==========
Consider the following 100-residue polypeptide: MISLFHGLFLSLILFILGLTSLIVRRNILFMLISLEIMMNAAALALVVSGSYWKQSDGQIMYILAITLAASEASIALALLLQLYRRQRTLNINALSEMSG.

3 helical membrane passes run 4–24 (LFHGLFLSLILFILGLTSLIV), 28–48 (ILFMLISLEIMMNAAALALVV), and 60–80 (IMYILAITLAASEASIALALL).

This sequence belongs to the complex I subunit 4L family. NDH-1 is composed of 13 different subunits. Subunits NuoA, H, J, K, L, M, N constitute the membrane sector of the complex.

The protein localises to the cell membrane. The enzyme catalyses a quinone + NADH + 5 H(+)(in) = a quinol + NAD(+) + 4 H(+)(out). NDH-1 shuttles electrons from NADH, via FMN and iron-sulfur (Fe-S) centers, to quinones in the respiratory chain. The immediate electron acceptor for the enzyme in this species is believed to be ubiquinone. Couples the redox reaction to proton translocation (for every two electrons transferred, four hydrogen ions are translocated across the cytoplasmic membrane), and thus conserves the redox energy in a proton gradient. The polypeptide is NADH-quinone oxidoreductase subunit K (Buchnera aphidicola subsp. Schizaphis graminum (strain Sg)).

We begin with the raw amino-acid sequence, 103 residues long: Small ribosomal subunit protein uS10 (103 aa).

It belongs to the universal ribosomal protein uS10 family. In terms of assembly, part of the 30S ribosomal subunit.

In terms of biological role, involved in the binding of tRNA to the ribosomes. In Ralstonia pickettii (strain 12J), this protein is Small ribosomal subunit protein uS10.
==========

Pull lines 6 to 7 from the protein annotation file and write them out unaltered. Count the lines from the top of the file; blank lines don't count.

It belongs to the universal ribosomal protein uS10 family. In terms of assembly, part of the 30S ribosomal subunit.

In terms of biological role, involved in the binding of tRNA to the ribosomes. In Ralstonia pickettii (strain 12J), this protein is Small ribosomal subunit protein uS10.